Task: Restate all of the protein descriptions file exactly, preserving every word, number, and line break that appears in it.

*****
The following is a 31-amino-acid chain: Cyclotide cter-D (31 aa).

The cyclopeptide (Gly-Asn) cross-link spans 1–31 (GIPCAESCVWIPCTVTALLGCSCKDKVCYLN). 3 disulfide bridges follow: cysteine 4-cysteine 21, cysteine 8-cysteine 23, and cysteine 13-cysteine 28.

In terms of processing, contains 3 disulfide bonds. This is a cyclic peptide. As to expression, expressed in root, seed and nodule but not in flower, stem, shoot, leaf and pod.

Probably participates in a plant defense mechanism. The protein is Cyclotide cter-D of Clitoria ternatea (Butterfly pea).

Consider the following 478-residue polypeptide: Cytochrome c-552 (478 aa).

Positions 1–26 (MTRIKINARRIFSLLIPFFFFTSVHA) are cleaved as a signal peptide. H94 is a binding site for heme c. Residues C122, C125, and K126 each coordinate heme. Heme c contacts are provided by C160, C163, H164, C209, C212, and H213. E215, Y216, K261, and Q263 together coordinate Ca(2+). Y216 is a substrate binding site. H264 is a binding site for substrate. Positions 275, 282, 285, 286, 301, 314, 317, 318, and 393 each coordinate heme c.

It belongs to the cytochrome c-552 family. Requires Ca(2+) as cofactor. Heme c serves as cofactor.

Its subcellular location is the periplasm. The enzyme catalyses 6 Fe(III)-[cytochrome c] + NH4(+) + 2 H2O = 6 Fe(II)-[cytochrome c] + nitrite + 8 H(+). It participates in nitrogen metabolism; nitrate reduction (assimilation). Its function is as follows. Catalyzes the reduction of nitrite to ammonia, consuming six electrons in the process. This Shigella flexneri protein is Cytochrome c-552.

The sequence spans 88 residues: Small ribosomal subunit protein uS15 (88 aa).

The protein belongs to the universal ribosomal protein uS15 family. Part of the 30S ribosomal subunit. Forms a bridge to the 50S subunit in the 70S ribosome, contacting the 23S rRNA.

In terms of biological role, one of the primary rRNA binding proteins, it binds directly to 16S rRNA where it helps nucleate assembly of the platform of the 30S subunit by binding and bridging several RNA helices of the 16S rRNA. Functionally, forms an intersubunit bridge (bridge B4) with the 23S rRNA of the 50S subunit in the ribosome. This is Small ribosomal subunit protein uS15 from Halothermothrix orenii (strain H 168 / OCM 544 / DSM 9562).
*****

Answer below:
The following is a 31-amino-acid chain: Cyclotide cter-D (31 aa).

The cyclopeptide (Gly-Asn) cross-link spans 1–31 (GIPCAESCVWIPCTVTALLGCSCKDKVCYLN). 3 disulfide bridges follow: cysteine 4-cysteine 21, cysteine 8-cysteine 23, and cysteine 13-cysteine 28.

In terms of processing, contains 3 disulfide bonds. This is a cyclic peptide. As to expression, expressed in root, seed and nodule but not in flower, stem, shoot, leaf and pod.

Probably participates in a plant defense mechanism. The protein is Cyclotide cter-D of Clitoria ternatea (Butterfly pea).

Consider the following 478-residue polypeptide: Cytochrome c-552 (478 aa).

Positions 1–26 (MTRIKINARRIFSLLIPFFFFTSVHA) are cleaved as a signal peptide. H94 is a binding site for heme c. Residues C122, C125, and K126 each coordinate heme. Heme c contacts are provided by C160, C163, H164, C209, C212, and H213. E215, Y216, K261, and Q263 together coordinate Ca(2+). Y216 is a substrate binding site. H264 is a binding site for substrate. Positions 275, 282, 285, 286, 301, 314, 317, 318, and 393 each coordinate heme c.

It belongs to the cytochrome c-552 family. Requires Ca(2+) as cofactor. Heme c serves as cofactor.

Its subcellular location is the periplasm. The enzyme catalyses 6 Fe(III)-[cytochrome c] + NH4(+) + 2 H2O = 6 Fe(II)-[cytochrome c] + nitrite + 8 H(+). It participates in nitrogen metabolism; nitrate reduction (assimilation). Its function is as follows. Catalyzes the reduction of nitrite to ammonia, consuming six electrons in the process. This Shigella flexneri protein is Cytochrome c-552.

The sequence spans 88 residues: Small ribosomal subunit protein uS15 (88 aa).

The protein belongs to the universal ribosomal protein uS15 family. Part of the 30S ribosomal subunit. Forms a bridge to the 50S subunit in the 70S ribosome, contacting the 23S rRNA.

In terms of biological role, one of the primary rRNA binding proteins, it binds directly to 16S rRNA where it helps nucleate assembly of the platform of the 30S subunit by binding and bridging several RNA helices of the 16S rRNA. Functionally, forms an intersubunit bridge (bridge B4) with the 23S rRNA of the 50S subunit in the ribosome. This is Small ribosomal subunit protein uS15 from Halothermothrix orenii (strain H 168 / OCM 544 / DSM 9562).